Early in “The Chaperone,” a young Louise Brooks (Haley Lu Richardson) huffs that historical fiction bores her, then promptly spoils the historical fiction novel that Norma Carlisle (Elizabeth McGovern) is reading. It’s the sort of tongue-in-cheek gag that doesn’t fare so well in Michael Engler’s dry adaptation of Laura Moriarty’s book of the same name, a work of historical fiction that imagines Brooks’ earliest days in New York City through the eyes of her titular chaperone.
While Moriarty’s novel functioned as a compelling story about two women from different backgrounds converging during a pivotal time in American history, Engler’s film turns much of its attention to Norma’s story, jettisoning the very best part of the film along the way. Is Louise Brooks not enthralling enough for her own biopic? Although it’s called “The Chaperone,” the film is illuminated by the full force of Richardson’s charm. A MadLibs-styled mashup of historical drama foisted on a thinly drawn character, for the script from “Downton Abbey” creator Julian Fellowes nearly makes the case that it’s possible to turn the material into a canny two-hander.
Set in 1922, “The Chaperone” picks up just as young Louise is about to set off to New York City to join the Denishawn School of Dancing and Related Arts for essentially a prolonged audition. She’s in need of an adult to ensure things don’t go topside for the starry-eyed Kansas native in the big city (or, at the very least, to keep up appearances), and it’s Norma who jumps at the chance.
While McGovern’s character represents a fictionalized spin on the real-life woman who served as Louise’s NYC chaperone (and who made off with just a single line in one of Brooks’ own autobiographies, little to build a story on), it’s hard to determine why Norma is so intent on taking this vivacious stranger to the big city. Fellowes’ script attempts to allay those questions with a series of revelations: She’s actually from New York City! She was adopted by a nice farming family! Maybe she doesn’t really have a great marriage! The twists stack up, often via shoddy flashbacks (“The Chaperone” isn’t a TV movie, but boy does it look like one), but as they accumulate, the real truth is revealed: Oh, this movie is about Norma.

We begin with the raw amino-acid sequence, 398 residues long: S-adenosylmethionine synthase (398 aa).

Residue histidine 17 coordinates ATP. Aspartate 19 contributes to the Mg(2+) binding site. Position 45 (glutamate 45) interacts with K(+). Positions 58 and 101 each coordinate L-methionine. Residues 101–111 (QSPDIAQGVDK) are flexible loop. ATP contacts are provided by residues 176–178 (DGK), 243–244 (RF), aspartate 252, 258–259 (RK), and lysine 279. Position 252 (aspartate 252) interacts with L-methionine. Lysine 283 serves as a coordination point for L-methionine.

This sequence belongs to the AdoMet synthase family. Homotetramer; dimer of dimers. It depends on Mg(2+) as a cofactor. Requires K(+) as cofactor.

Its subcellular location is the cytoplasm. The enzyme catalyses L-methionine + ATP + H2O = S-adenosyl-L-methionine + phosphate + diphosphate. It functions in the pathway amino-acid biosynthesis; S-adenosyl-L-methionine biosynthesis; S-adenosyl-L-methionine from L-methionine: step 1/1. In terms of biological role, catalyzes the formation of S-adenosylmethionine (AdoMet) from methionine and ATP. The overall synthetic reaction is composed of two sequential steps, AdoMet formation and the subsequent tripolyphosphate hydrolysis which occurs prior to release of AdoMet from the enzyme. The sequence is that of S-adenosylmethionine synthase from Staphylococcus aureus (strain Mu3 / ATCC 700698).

Which is not to say that Norma doesn’t have an interesting story to tell, one that encapsulates wide-ranging issues such as the use of so-called “orphan trains,” the influence of Prohibition, and an exploration of romantic relationships that were taboo at the time. But put up against not just Louise’s story, but Louise’s story told with the propulsive energy of someone as talented as Richardson, Norma doesn’t stand a chance. Fellowes keeps giving her more issues, but even the ones that seem primed to reveal something fresh and new — a smart nod to the underlying competition between her and Louise, a truly strange mention about the Ku Klux Klan, a zinger about women finally being able to vote — are swiftly swept aside.
Like so many other heroines of historical fiction, Norma is expected to serve as the conduit for a whole swath of major movements and moments. “The Chaperone” is a film that wants to be about so many things, and one that loses both of its leading ladies in the process. They’re not actual characters or people; they are vessels for pieces of history. By the time Norma is essentially gate-crashing a nunnery, and Louise is drinking enough to finally admit a terrible history of abuse, “The Chaperone” has already zipped on to the next (historical!) trauma. A stellar supporting cast helps the proceedings speed along; Géza Röhrig, Blythe Danner, Campbell Scott, and Miranda Otto all get intriguing roles, and they do their best to make them feel rich.
However, even they seems less like an ensemble and more like a distraction. The film is at its best when Richardson and McGovern are allowed to spend time together. From the start, Louise and Norma seem like the only two characters who will actually enjoy being around each other — or, at the very least, the only two who will enjoy challenging each other. Their friction is one borne of strong personalities, and even in the most awkward moments — Louise has a real knack for asking the most prying questions, Norma is aces at looking wholly scandalized by them — their chemistry is winning.
If it’s too much to ask for a Richardson-starring Louise Brooks biopic, is it then too much ask for a true two-hander in which she and McGovern actually share the screen? Apparently, and sadly, yes.
Masterpiece Films will open “The Chaperone” in New York City on Friday, March 29 and in Los Angeles on Friday, April 5, with a national expansion to follow in April and May.